“Participants in TWG 5 represented a diverse range of agricultural expertise spanning the province. Participants shared their perspectives and experiences related to the agricultural sector. They also had access to a jurisdictional review of current provincial, national and international health and safety practices and identified gaps in Alberta’s current best practices. Using a consensus model, participants developed recommendations to address the perceived gaps.”
~Klaus Opatril, chair, Best Practices for Health and Safety on Alberta’s Farm and Ranch Operations, Technical Working Group 5
“We were fortunate that TWG 6 included very dedicated and knowledgeable participants. They vigorously represented the perspectives of their stakeholder groups, but this was always done with an eye toward the common goal of making a contribution to OHS education and training that would meet the needs of the agriculture industry in Alberta. I would like to thank each of them for providing their unique perspectives and for their commitment to the process.”
~Kelly Williams-Whitt, chair, Occupational Health and Safety Education, Training and Certification, Technical Working Group 6
Key facts and figures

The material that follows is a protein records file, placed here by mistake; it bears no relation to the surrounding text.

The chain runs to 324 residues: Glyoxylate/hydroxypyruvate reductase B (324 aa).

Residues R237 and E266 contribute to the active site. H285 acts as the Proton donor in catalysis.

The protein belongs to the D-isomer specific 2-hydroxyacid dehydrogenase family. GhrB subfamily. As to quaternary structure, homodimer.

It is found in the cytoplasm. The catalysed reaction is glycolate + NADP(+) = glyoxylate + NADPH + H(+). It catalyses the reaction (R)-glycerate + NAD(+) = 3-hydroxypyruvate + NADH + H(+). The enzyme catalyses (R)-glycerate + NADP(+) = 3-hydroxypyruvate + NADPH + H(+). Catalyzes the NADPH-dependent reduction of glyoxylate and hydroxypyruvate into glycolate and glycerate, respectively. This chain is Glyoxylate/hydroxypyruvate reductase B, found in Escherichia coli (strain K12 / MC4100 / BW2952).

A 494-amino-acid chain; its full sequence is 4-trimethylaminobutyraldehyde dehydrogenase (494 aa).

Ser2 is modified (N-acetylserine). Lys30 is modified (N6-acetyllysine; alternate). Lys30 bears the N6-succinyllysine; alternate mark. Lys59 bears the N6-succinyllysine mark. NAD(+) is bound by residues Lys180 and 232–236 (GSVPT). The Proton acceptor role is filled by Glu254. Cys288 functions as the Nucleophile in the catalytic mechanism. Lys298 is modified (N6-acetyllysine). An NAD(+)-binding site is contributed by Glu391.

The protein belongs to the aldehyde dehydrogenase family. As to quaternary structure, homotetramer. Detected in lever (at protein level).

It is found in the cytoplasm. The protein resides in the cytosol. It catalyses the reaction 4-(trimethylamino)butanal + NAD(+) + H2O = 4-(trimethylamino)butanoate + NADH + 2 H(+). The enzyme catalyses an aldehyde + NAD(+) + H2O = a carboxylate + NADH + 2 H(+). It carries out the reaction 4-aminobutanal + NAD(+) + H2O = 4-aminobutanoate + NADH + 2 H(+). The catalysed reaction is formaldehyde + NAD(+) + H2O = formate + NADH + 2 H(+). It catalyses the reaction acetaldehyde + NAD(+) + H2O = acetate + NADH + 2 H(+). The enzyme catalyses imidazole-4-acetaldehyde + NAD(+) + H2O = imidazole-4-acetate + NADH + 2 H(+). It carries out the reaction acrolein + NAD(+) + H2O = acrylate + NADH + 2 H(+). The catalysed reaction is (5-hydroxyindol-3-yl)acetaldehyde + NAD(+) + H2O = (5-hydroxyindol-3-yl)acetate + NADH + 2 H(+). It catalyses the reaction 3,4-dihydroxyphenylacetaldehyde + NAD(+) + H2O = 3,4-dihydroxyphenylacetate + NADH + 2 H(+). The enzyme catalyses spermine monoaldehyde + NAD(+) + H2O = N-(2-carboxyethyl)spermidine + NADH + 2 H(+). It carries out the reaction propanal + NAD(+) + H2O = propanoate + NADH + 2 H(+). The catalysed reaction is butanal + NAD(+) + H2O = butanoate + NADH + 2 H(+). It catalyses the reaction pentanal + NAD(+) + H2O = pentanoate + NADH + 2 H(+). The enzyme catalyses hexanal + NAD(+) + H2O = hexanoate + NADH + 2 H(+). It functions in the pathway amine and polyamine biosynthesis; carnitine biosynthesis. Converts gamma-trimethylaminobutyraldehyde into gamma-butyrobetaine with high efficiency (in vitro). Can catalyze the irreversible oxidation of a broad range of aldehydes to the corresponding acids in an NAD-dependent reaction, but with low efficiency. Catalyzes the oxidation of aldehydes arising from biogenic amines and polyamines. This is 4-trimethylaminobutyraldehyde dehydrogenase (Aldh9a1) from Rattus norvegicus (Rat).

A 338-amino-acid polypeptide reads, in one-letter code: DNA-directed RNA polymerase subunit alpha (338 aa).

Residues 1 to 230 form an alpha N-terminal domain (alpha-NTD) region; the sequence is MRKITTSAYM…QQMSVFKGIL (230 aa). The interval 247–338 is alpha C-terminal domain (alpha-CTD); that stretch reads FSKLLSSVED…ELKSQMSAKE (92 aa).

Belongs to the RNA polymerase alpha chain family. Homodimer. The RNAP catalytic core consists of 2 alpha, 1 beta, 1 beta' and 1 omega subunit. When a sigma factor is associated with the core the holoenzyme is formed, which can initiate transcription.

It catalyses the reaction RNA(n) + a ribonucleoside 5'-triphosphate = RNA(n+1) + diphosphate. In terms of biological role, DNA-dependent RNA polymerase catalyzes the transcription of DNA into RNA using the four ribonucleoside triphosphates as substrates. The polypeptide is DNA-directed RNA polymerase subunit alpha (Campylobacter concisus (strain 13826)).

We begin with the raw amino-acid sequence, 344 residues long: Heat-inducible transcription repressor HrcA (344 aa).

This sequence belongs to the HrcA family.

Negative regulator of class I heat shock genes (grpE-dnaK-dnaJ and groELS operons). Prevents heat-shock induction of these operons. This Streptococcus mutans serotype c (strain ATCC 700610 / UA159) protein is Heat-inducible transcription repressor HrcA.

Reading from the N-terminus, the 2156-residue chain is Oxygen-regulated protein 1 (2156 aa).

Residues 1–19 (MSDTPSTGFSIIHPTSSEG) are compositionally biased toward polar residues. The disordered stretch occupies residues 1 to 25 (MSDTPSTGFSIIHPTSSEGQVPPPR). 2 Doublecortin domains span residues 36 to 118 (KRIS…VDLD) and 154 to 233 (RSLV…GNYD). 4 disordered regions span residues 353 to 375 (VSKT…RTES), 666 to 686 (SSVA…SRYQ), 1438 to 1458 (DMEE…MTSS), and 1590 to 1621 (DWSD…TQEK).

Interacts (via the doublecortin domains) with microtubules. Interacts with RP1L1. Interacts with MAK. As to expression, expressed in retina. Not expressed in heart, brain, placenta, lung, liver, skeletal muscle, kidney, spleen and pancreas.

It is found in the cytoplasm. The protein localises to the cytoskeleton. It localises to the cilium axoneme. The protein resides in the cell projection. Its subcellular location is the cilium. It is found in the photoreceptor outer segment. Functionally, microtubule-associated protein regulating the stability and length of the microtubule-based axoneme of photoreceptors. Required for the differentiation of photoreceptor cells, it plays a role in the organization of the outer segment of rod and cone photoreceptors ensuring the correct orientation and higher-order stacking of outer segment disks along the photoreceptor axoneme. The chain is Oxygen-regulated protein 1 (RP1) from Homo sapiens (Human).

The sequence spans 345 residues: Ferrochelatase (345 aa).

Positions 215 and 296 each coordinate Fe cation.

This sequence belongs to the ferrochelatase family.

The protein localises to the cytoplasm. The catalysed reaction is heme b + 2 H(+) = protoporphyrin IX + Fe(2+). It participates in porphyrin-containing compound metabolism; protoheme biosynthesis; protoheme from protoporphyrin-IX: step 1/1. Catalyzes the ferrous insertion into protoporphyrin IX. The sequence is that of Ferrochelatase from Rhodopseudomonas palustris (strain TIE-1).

- Occupational Health and Safety rules only apply to farm and ranch operations that employ waged, non-family workers. They do not apply to owners or family members of owners.
- As of Jan. 1, 2016, Workers’ Compensation Board insurance coverage is required for paid workers. All waged, non-family farm and ranch workers are covered under WCB.
- Since Jan. 1, 2016, 2,125 new Workers’ Compensation Board accounts have been opened by agricultural producers employing waged, non-family workers.
- Of the approximately 40,638 farms and ranches in Alberta, 9,565 reported hiring waged, non-family workers in 2016.
- A total of 33,498 farm and ranch workers were employed in paid work on a full-time, part-time or temporary/seasonal basis in 2016.
- As of June 30, 2017, more than 1,200 workers have had their claims accepted by WCB.
The Enhanced Protection for Farm and Ranch Workers Act, passed in December 2015, brings the protection and compensation of waged, non-family farm and ranch workers in line with similar protections in other sectors and other Canadian provinces.
In May 2016, six technical working groups began developing recommendations on how employment standards, labour relations and occupational health and safety requirements could be applied to meet the unique needs of the agriculture industry.
The working groups were chaired by an independent and impartial individual with mediation, consensus and board governance experience. The groups included technical experts and representatives from the agricultural sector and labour groups.
The recommendations and feedback received from the technical working groups that reviewed employment standards and labour relations were considered as government developed The Fair and Family-friendly Workplaces Act which passed on June 5, 2017.
The technical working groups that examined how the Occupational Health and Safety Code could be applied to farms and ranches have submitted their reports to government. The feedback sought is separate from the review of the Occupational Health and Safety Act announced on Aug.16, 2017.